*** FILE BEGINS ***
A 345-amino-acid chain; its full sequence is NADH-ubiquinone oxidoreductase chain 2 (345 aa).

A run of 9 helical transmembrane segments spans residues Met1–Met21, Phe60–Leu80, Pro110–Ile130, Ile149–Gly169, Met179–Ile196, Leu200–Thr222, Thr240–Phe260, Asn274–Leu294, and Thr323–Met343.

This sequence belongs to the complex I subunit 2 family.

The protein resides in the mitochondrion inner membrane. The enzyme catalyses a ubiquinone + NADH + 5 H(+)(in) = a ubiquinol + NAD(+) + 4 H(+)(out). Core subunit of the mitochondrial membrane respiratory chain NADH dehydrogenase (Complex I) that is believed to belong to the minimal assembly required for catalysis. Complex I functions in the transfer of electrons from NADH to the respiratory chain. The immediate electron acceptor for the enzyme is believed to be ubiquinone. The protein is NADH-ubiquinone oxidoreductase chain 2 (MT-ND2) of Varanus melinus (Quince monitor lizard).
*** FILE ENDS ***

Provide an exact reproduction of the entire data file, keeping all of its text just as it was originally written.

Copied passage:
A 345-amino-acid chain; its full sequence is NADH-ubiquinone oxidoreductase chain 2 (345 aa).

A run of 9 helical transmembrane segments spans residues Met1–Met21, Phe60–Leu80, Pro110–Ile130, Ile149–Gly169, Met179–Ile196, Leu200–Thr222, Thr240–Phe260, Asn274–Leu294, and Thr323–Met343.

This sequence belongs to the complex I subunit 2 family.

The protein resides in the mitochondrion inner membrane. The enzyme catalyses a ubiquinone + NADH + 5 H(+)(in) = a ubiquinol + NAD(+) + 4 H(+)(out). Core subunit of the mitochondrial membrane respiratory chain NADH dehydrogenase (Complex I) that is believed to belong to the minimal assembly required for catalysis. Complex I functions in the transfer of electrons from NADH to the respiratory chain. The immediate electron acceptor for the enzyme is believed to be ubiquinone. The protein is NADH-ubiquinone oxidoreductase chain 2 (MT-ND2) of Varanus melinus (Quince monitor lizard).